|Haney, R - TEXAS A&M UNIVERSITY|
|Hons, F - TEXAS A&M UNIVERSITY|
|Zuberer, D - TEXAS A&M UNIVERSITY|
Submitted to: Canadian Journal of Soil Science
Publication Type: Peer Reviewed Journal
Publication Acceptance Date: June 25, 1999
Publication Date: N/A
Interpretive Summary: Soil microbial biomass is the biological agent responsible for decomposing organic amendments and cycling of nutrients in soil. Microbial biomass measurement techniques are numerous, but rely on indirect biochemical procedures that are not specific. One common approach is to fumigate soil with chloroform to kill microorganisms and then extract the primary element tof cell constituents (i.e., carbon) to determine the quantity of microorganisms present. We observed that the commonly used extractant of 0.5 M K2SO4 released much smaller amounts of carbon into solution than water at low soil pH, but similar amounts at high soil pH. Our results put into question the widespread adaptability of using chloroform fumigation-extraction to estimate microbial biomass carbon. Much more work is needed to test the validity of this method across a wide range of soils.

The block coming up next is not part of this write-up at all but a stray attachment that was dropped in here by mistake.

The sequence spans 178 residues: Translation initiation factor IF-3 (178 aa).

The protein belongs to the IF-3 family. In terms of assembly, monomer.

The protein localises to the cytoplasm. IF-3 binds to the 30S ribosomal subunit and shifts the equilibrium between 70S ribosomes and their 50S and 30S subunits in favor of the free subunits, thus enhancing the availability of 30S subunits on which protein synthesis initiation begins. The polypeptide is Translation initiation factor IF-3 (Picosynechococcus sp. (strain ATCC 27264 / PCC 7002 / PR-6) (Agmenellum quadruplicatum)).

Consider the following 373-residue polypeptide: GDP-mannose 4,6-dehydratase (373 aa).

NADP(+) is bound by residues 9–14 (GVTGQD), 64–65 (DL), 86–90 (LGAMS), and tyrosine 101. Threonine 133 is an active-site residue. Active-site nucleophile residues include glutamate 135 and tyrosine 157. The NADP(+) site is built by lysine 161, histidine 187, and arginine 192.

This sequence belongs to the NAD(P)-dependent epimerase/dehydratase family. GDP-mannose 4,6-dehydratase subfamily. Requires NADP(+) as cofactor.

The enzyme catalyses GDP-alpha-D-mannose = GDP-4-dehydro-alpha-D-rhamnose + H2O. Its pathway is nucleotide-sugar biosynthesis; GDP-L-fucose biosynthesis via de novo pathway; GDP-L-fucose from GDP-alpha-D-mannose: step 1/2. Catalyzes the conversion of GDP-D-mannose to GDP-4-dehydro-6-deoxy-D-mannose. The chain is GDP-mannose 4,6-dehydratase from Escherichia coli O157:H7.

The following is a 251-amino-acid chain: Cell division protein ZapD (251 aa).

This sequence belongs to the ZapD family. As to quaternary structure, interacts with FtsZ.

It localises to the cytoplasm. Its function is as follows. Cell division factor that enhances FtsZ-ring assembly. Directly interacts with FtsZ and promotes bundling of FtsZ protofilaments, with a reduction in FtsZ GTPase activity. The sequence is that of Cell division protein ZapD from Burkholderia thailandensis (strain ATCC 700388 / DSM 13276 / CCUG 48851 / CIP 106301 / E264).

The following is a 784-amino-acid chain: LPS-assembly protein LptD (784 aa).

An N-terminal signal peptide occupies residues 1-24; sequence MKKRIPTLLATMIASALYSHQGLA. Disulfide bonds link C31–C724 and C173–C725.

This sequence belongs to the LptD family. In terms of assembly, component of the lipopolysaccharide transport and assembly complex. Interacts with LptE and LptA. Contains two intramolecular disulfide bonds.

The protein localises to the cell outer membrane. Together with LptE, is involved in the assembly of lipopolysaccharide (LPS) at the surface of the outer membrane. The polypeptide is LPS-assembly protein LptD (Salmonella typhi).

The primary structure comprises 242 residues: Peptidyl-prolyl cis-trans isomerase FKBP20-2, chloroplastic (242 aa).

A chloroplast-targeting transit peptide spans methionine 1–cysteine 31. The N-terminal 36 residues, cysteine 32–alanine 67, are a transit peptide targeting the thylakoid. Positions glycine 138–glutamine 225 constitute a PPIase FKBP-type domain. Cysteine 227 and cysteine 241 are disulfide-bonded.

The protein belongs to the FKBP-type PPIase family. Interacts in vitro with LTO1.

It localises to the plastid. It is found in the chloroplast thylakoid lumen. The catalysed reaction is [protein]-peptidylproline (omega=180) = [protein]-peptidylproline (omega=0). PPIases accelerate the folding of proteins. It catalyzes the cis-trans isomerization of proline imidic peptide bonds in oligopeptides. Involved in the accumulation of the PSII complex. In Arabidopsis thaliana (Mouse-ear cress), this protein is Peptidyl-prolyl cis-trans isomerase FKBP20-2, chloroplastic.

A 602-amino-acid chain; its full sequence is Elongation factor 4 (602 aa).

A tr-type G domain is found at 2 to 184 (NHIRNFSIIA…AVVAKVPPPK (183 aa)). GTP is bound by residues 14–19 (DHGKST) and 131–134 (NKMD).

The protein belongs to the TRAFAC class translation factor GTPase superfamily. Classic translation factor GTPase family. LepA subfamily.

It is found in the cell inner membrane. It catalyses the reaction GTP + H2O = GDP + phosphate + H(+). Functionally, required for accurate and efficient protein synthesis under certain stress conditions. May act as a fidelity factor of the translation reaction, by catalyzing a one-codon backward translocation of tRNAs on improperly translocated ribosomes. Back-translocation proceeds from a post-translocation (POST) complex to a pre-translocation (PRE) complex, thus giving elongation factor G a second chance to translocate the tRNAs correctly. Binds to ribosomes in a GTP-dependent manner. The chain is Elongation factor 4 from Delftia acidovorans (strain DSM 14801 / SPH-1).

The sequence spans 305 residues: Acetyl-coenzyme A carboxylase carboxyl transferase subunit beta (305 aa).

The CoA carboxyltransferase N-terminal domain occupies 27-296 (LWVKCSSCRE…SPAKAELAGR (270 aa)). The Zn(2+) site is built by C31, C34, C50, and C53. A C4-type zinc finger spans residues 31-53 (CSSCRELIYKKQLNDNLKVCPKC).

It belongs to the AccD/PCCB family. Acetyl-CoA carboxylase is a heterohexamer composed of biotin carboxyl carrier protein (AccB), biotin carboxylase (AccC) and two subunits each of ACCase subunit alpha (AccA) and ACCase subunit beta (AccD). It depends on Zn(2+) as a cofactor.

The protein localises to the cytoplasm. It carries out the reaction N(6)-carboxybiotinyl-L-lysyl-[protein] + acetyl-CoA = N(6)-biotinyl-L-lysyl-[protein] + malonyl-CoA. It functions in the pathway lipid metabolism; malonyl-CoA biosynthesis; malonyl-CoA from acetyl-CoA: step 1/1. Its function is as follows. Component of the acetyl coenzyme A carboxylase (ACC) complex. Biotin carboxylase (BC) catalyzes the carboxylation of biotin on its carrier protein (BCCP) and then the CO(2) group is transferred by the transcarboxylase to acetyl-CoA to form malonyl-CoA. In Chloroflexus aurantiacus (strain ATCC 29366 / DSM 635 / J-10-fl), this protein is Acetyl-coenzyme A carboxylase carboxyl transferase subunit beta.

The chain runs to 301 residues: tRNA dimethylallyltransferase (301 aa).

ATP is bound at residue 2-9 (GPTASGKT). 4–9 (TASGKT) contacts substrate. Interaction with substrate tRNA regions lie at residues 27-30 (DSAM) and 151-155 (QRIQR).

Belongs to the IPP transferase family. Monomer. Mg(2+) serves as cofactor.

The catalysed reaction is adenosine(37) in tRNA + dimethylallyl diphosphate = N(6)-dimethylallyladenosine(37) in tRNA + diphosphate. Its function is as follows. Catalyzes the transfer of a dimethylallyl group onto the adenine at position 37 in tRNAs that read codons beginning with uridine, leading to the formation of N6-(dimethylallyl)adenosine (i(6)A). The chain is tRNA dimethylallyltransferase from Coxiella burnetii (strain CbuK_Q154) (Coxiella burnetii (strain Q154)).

Technical Abstract: Routine determination of soil microbial biomass carbon has shifted during the past decade from chloroform fumigation-incubation to chloroform fumigation-extraction using 0.5 M K2SO4 as extractant. We compared extractable carbon with water and 0.5 M K2SO4 in eight soils ranging in pH from 5.4 to 8.3. In unfumigated soils with low pH, extractable carbon was 0.8- to 1.2-fold greater with water than with 0.5 M K2SO4. However in unfumigated soils with pH > 7.7, extractable carbon, although not significant, was 11 to 19% less with water than with 0.5 M K2SO4. In fumigated soils, no difference in extractable carbon between water and 0.5 M K2SO4 was detected among soils at any soil pH. Our results suggest that 0.5 M K2SO4 (1) may flocculate soil and cause adsorption of solubilized carbon onto colloids at pH<7.7, but (2) may disperse calcareous soils at pH>7.7, thereby differentially affecting the fate of solubilized carbon depending upon soil pH. Our results put into question the widespread adaptability of using chloroform fumigation-extraction to estimate microbial biomass carbon.